There are a million things more serious about the Penn State/Jerry Sandusky scandal than whether Mike McQueary, the former QB at the heart of blowing the whistle (eventually) on the whole thing, possibly had a gambling problem during his playing days.
But if you read the vast ESPN report on McQueary, that subject was raised.
According to several of his classmates and teammates, McQueary developed a compulsive gambling habit at Penn State. He bet and lost thousands of dollars on poker and sports wagering, mostly on pro football, though he also bet, several of his former teammates say, on Nittany Lions games. One former teammate specifically recalls that Big Red bet and lost on his own team in a November 1996 game against Michigan State at Beaver Stadium. With McQueary serving as a backup on the sideline, favorite PSU won on a late field goal 32-29 but didn't cover the eight-point spread.
As his losses mounted, McQueary owed thousands of dollars to a bookie, a debt that was eventually erased by his father, several people say. A college friend recalls urging McQueary to slow down. "It got pretty bad," the friend says, "and it just kept snowballing and snowballing. He was very impulsive."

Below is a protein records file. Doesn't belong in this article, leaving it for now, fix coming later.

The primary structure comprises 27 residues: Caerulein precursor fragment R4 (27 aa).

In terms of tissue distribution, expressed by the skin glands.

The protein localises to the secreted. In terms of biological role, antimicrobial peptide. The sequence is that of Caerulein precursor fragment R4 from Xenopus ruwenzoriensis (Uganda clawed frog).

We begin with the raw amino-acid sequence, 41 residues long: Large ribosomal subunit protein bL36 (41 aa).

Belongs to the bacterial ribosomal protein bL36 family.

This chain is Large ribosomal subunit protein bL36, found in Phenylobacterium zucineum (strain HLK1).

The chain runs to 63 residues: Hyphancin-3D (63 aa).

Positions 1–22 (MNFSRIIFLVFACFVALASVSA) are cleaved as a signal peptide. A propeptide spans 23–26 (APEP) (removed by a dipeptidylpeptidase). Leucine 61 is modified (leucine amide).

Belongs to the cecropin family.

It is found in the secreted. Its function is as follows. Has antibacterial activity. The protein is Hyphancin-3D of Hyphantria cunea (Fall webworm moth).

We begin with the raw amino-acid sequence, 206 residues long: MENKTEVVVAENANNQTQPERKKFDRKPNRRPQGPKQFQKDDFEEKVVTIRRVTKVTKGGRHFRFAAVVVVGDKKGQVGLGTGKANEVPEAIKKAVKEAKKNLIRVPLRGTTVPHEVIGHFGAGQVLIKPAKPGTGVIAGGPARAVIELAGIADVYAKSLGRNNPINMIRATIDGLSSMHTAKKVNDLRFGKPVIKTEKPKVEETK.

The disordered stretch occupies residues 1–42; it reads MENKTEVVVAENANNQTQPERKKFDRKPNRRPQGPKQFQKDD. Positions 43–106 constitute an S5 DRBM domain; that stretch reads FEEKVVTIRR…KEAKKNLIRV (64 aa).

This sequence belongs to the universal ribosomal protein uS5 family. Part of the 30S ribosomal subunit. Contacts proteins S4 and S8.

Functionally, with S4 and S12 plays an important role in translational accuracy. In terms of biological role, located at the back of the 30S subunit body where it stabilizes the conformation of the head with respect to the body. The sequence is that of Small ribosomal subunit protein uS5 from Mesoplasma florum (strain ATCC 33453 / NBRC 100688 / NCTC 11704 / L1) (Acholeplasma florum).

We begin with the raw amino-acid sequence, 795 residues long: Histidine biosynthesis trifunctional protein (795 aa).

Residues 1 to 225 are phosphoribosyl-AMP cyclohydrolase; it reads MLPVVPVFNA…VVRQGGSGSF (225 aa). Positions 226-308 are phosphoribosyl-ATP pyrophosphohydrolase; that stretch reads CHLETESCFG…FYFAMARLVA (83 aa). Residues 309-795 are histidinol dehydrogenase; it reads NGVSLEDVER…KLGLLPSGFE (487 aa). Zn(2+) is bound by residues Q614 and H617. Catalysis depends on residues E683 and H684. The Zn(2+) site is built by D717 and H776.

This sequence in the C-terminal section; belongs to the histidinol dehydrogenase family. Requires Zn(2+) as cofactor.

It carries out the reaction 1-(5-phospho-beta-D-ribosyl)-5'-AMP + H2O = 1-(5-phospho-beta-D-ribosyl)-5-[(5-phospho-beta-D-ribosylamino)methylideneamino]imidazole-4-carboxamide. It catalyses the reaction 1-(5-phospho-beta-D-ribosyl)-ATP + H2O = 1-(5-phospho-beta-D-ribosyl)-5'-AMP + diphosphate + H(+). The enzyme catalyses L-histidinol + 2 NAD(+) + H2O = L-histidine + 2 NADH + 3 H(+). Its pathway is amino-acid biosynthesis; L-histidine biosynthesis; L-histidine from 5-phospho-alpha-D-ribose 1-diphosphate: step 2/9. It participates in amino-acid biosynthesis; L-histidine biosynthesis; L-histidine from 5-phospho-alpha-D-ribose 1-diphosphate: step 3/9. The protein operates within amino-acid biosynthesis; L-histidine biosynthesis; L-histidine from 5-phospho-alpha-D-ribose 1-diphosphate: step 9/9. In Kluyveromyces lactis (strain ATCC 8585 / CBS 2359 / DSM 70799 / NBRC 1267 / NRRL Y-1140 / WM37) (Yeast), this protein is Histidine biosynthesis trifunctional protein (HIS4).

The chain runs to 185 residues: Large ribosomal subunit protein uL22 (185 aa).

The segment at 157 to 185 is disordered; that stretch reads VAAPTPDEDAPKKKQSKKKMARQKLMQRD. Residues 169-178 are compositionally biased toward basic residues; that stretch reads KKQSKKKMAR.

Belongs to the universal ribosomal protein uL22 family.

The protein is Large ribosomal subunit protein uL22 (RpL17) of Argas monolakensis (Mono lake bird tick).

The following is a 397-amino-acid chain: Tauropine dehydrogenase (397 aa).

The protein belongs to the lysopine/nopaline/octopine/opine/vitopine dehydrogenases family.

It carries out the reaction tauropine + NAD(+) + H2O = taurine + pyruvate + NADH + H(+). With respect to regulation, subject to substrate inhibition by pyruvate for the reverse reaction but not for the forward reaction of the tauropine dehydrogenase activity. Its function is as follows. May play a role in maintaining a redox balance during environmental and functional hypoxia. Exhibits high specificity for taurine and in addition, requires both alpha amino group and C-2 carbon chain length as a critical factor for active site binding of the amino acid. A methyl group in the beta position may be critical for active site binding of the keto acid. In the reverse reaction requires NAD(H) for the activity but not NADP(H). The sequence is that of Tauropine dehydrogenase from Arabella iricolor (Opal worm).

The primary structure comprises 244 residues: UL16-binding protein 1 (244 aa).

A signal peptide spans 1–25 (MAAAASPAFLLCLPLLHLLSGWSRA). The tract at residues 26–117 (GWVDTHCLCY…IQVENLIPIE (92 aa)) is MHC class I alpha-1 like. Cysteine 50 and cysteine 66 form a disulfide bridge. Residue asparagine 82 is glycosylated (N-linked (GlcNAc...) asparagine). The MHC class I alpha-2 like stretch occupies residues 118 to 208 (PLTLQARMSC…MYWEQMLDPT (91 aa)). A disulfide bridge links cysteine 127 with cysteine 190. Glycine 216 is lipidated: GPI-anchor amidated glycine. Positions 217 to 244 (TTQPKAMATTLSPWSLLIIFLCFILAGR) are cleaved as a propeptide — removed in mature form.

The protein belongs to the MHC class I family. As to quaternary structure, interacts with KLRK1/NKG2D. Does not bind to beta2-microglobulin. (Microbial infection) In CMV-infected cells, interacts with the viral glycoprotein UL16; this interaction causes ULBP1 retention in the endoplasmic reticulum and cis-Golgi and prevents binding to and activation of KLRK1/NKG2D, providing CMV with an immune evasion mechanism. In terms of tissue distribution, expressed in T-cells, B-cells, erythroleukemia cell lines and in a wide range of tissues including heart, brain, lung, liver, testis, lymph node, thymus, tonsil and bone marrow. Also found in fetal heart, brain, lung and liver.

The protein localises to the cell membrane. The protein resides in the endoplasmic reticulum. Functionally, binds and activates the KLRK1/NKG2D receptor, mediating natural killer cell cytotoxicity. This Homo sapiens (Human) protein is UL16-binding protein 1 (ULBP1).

It adds another layer to an already controversial ending to a game from 1995, when McQueary -- playing as a backup QB at the end of a game -- threw a TD pass from midfield with barely a minute remaining and the Lions holding an 18-point lead on Rutgers. Per an account of the game at the time:
And then Mike McQueary, a substitute Penn State quarterback, spotted an open receiver late Saturday night, and the question of the young season -- When does too much become enough? -- was revived once more.
McQueary's 42-yard touchdown pass to Chris Campbell, 58 seconds from the end of Penn State's bizarre 59-34 victory over Rutgers at Giants Stadium, led to an angry exchange between Doug Graber, the Rutgers coach, and Penn State's Joe Paterno.
Suddenly, Penn State's 20th consecutive victory, and the types of defensive lapses that could eventually derail a second straight trip to the Rose Bowl, were overshadowed by a quarrelsome handshake. Paterno had to be restrained from pursuing Graber after the Rutgers coach made a parting remark.
Afterward, Graber chose not to talk about the margin of victory -- which didn't exceed the Las Vegas point spread of 19 1/2 to 20 points until the final score -- or the controversial touchdown, and his players followed his lead.
Here is video of the play and the heated exchange (there are some swears during the midfield exchange, FYI). It could all be one big coincidence. Or not.